Aspen Journalism is compiling a data dashboard highlighting metrics of local public interest, updated weekly.
Streamflows remain relatively unchanged from last week
Transbasin diversion resumed around Oct. 28 and shut down on Nov. 4 before starting again on Nov. 5.
At Stillwater, located upstream of Aspen, the Roaring Fork River ran at 21.4 cfs on Nov. 5, or 62.9% of average, which is the same as last week when the river ran at 21.4 cfs but up from 59.4% of average.
Water through the tunnel that sends Roaring Fork flows east of the Continental Divide went from 1.6 cfs on Oct. 22 to 15.2 cfs on Oct. 29 and then to 21.4 cfs on Nov. 5.
The USGS sensor below Maroon Creek recorded the Fork running at 128 cfs on Nov. 5, or 104.1% of average. On Oct. 29, the river was running at 135 cfs.
At Emma, below the confluence with the dam-controlled Fryingpan, the Nov. 5 streamflow of 316 cfs represented about 95.5% of average. That’s down from 353 cfs on Oct. 29 and up from 106.6% of average.
Meanwhile, the Crystal River above Avalanche Creek, which is not impacted by dams or transbasin diversions, flowed at 65 cfs or 82.7% of average. Last week, the river ran at 75 cfs, or 88.2% of average.
The Colorado River ran at 1,810 cfs at Glenwood Springs, or 94.8% of average, on Nov. 5, down from 2,340 cfs last week, while the Colorado flowed at 4,060 cfs near the Colorado-Utah stateline, or 102% of average.
Aspen Journalism is compiling real time streamflow data. You can find all the featured stations from the dashboard with their real-time streamflow on this webpage.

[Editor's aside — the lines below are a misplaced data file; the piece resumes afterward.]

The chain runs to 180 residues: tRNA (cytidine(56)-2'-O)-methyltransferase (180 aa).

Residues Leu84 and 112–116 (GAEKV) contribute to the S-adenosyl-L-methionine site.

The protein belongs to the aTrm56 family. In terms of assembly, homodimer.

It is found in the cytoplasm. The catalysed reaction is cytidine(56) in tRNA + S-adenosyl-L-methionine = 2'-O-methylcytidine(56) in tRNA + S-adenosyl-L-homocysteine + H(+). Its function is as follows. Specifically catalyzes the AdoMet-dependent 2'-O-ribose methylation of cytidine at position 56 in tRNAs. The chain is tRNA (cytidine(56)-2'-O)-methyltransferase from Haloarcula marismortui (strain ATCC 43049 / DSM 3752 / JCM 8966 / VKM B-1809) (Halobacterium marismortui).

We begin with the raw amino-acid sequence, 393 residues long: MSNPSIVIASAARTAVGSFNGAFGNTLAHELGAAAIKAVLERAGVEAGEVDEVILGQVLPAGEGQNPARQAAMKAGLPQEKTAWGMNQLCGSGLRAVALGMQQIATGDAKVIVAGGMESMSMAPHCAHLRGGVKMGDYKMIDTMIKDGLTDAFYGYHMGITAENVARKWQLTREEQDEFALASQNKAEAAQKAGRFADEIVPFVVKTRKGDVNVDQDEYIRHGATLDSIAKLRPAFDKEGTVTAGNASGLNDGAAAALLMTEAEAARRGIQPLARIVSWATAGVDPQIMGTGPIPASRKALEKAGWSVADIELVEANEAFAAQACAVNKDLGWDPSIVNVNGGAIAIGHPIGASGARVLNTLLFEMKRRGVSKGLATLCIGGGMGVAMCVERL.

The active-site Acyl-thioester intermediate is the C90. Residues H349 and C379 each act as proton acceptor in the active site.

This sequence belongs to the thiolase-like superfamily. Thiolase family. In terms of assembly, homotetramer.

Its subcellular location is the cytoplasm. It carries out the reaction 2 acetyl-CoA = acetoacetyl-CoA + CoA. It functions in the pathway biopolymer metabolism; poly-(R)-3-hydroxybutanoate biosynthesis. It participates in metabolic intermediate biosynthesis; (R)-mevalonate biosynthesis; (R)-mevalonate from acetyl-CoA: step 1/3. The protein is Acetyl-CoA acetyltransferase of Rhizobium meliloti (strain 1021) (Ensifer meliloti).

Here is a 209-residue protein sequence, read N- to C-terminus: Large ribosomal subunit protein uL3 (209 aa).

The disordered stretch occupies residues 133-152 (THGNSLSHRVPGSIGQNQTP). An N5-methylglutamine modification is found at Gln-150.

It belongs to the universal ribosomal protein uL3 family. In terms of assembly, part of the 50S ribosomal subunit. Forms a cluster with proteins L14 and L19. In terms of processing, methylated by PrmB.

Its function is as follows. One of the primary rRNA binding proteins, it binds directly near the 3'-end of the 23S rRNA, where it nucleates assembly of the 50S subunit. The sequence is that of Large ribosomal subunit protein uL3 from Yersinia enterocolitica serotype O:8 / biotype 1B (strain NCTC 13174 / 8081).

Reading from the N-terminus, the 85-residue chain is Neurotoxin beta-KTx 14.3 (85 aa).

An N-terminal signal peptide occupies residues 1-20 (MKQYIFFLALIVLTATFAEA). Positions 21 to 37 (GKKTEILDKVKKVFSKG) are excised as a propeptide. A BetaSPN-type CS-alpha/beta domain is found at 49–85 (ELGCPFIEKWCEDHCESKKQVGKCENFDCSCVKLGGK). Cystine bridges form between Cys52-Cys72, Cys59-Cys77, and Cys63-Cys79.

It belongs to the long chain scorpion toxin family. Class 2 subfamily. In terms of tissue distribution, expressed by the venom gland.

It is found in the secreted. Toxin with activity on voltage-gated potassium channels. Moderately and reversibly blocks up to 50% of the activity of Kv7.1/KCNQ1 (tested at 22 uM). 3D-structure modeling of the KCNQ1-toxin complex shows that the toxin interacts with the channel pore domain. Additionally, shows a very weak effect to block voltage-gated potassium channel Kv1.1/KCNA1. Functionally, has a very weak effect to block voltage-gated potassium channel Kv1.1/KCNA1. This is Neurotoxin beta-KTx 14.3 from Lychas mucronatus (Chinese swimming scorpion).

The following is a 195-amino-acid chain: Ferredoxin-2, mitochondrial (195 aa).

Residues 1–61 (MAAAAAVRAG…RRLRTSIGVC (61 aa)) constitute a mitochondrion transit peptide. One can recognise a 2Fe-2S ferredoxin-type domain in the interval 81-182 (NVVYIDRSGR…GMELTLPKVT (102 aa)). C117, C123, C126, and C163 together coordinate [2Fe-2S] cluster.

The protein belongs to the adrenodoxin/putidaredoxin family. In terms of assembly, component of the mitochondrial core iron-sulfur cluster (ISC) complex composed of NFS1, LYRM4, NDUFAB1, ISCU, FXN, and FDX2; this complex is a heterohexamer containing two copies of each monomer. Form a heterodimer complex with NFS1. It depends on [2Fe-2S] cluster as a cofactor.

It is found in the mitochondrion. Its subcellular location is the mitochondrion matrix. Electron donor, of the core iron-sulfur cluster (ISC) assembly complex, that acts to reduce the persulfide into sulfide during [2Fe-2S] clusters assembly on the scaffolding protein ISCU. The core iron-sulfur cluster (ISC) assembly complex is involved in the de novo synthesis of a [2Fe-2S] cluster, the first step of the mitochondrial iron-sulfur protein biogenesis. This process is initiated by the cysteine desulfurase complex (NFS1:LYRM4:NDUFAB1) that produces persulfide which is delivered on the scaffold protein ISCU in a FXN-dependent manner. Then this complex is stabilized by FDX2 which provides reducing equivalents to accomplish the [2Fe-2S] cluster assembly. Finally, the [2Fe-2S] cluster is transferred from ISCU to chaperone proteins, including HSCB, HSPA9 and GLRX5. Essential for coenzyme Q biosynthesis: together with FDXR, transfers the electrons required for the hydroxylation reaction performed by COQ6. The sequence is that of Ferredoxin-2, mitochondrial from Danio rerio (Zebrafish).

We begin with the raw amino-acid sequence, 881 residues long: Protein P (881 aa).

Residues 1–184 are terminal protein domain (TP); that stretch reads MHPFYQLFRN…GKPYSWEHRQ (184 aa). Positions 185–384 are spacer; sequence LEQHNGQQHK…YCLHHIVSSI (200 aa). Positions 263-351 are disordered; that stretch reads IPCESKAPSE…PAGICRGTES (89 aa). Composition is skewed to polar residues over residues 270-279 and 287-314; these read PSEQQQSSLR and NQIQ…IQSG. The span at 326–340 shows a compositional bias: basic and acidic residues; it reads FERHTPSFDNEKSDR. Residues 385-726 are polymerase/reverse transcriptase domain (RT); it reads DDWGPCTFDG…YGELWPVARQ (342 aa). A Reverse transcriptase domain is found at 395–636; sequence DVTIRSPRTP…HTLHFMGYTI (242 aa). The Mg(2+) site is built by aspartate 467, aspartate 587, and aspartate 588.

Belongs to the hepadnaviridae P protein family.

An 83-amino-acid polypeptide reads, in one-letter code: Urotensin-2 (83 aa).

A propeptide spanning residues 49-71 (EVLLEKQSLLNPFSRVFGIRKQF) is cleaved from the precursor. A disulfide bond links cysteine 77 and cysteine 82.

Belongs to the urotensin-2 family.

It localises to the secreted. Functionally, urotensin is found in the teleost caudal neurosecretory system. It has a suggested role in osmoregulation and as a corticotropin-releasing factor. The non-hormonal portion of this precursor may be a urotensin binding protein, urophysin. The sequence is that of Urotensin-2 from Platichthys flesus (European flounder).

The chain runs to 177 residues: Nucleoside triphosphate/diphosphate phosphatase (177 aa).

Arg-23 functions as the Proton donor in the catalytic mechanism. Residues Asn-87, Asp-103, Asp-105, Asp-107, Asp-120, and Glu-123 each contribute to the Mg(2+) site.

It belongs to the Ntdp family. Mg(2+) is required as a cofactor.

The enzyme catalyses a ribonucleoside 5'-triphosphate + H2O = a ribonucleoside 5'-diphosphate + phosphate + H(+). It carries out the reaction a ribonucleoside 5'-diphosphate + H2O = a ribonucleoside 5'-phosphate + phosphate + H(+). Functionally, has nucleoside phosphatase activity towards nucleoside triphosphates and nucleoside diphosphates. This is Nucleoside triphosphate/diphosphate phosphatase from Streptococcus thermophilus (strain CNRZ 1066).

Lake Powell’s water levels keep decreasing
Lake Powell‘s water levels began their seasonal rise in mid-March as warming temperatures initiated snowmelt, after the reservoir in the winter dropped to its lowest level on record since filling. Water levels peaked in early July and are now slowing decreasing. On Nov. 5, the reservoir was 37.29% full (based on updated 2017-18 sedimentation data). That’s down from Oct. 29, when the nation’s second-largest reservoir was at 37.44%.
Last year, on July 1, 2022, the Bureau of Reclamation revised its data on the amount of water stored in Lake Powell, with a new, lower tally taking into account a 4% drop in the reservoir’s total available capacity between 1986 and 2018 due to sedimentation. Aspen Journalism in July published a story explaining the that drop in storage due to sedimentation. We will be now using the 2017-18 sedimentation data only.
On Nov. 5, 2022, the reservoir was 24.96% full.
On Nov. 5, Lake Powell’s elevation reached 3,572.3 feet, or 127.7 feet from full pool, which is down from 3,572.8 feet on Oct. 29. Last year, on Nov. 5 the reservoir reached 3,529.71 feet in elevation, or 170.29 feet from full pool.
The “minimum power pool” for turbines generating hydropower at the Glen Canyon Dam is 3,490 feet, and 3,525 feet has been set as a buffer to ensure that the reservoir and the turbines can continue to function properly.
Below-freezing temperatures recorded at ASE
High air temperatures at the Aspen airport dropped from 59°F on Oct. 26 to 30°F on Oct. 29, which is about 20 degrees below average, before going up to 53°F on Nov. 2. Meanwhile, low temperatures went from 27°F on Oct. 25 to 2°F on Oct. 30 before reaching 21°F on Nov. 2.
Clean air in Aspen
The air quality in Aspen was “good.” The air quality index for ozone ranged from 35 and Nov. 3 to 41 on Oct. 30 and Nov. 4.
- Colorado’s Division of Water Resources
- Bureau of Reclamation
- Aspen Consolidated Sanitation District
- Aspen Global Change Institute